Nanusens claims its CMOS nano-sensor technology successfully solves the stiction problem in Micro ElectroMechanical Systems (MEMS) inertial sensors, reportedly a major source of failure for this type of sensor. The problem of stiction is caused by attractive forces that occur on microscopic levels such as Van der Waals and Casimir. These are surface-area dependent and not mass dependent.
In an inertial sensor design, there is a proof mass connected to a spring. This mass moves when there is acceleration and movement is detected by the mass acting as one electrode and the change in capacitance is measured relative to a second fixed electrode. However, if there is a large movement such as from a shock or collision, the mass goes beyond the normal range of travelling and touches a surface enclosing the sensor where it 'sticks' due to the attractive forces and stops working. This can be countered by having stronger springs but this reduces the sensitivity of the sensor. A solution to increase the sensitivity could be to increase the mass but this results in a greater surface area for the mass and so, unfortunately, more attractive forces.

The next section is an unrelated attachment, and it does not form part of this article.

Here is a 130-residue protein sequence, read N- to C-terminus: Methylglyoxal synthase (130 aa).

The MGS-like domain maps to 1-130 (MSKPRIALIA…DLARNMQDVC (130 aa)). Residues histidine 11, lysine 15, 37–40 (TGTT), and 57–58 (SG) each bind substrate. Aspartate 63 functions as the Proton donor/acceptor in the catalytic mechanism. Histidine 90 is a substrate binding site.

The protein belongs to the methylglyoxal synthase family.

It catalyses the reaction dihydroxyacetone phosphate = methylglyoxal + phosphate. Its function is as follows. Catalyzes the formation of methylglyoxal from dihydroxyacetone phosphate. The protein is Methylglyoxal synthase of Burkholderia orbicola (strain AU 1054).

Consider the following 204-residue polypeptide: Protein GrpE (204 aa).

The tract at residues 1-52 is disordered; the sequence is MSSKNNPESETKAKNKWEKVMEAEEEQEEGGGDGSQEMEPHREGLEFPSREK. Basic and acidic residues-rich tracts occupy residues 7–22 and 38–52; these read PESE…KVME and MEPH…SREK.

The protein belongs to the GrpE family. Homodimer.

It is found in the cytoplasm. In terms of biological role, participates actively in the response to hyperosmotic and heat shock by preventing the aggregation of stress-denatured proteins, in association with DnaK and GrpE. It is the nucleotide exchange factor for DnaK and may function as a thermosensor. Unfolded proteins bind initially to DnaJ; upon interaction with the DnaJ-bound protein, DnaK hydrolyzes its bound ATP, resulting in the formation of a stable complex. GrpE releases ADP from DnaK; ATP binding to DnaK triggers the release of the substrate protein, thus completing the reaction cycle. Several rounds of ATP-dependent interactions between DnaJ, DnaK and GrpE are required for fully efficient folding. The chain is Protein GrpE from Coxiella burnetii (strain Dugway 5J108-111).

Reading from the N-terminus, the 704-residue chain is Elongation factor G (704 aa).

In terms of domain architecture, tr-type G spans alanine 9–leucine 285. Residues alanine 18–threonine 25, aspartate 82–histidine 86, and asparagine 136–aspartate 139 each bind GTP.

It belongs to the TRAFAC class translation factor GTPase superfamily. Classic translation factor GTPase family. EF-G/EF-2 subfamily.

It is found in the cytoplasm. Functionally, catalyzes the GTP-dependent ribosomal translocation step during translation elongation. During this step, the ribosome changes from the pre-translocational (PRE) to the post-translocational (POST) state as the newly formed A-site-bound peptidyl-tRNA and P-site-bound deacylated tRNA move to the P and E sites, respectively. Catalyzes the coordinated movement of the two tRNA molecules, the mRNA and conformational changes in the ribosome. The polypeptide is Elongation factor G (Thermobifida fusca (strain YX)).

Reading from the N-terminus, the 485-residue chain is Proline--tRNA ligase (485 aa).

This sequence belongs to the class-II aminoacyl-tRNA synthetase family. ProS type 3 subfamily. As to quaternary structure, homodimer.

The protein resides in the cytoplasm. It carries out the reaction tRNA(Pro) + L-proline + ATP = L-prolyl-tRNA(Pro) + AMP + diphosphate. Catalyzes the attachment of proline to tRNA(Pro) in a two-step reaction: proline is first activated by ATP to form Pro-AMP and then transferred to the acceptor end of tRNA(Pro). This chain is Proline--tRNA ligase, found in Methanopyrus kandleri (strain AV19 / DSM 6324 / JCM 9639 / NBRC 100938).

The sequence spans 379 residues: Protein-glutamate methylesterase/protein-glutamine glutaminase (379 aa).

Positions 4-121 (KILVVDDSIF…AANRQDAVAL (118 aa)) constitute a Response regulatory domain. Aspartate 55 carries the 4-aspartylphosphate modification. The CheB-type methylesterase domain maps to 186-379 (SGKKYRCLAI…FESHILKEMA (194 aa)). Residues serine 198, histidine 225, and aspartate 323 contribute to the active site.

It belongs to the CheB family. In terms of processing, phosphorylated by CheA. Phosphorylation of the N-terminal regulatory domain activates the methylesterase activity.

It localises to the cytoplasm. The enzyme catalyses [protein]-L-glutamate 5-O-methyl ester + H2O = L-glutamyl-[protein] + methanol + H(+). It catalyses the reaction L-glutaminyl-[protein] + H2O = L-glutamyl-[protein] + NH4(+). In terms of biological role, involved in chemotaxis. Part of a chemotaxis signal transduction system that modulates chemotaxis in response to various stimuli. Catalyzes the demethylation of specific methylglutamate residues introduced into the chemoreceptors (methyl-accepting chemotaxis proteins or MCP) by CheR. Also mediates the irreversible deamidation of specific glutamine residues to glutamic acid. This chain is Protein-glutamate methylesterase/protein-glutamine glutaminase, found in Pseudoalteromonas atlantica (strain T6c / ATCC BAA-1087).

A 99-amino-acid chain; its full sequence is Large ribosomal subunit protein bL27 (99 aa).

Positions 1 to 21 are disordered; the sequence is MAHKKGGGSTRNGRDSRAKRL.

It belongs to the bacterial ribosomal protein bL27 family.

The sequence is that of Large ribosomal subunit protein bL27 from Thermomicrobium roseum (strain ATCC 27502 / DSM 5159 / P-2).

The approach used by Nanusens is to reduce the sensor design by an order of magnitude from Micro ElectroMechanical Systems (MEMS) with linear feature sizes of 1-2um to Nano ElectroMechanical Systems (NEMS) where the features are 0.3um. This reduces the attractive forces significantly as the surface area reduction is in two dimensions, i.e. almost two orders of magnitude reduction. Reducing the proof mass could result in decreased sensitivity except this is offset by reducing the gap between it and the fixed electrode. The size reduction also means that the energy stored on the proof mass when it hits the surface in case of a shock, it is much less and the travelling gap is also small. A shock with less energy is also easier to detach.
The unique nano-sensors are made using standard CMOS processes and mask techniques. The Inter Metal Dielectric (IMD) is etched away through the pad openings in the passivation layer using vapour HF (vHF) to create the nano-sensor structures. The holes are then sealed and the chip packaged as necessary. As only standard CMOS processes are used, and the sensors can be directly integrated with active circuitry as required, the sensors can potentially have high yields similar to CMOS devices. More details about Nanusens and its developments are available online.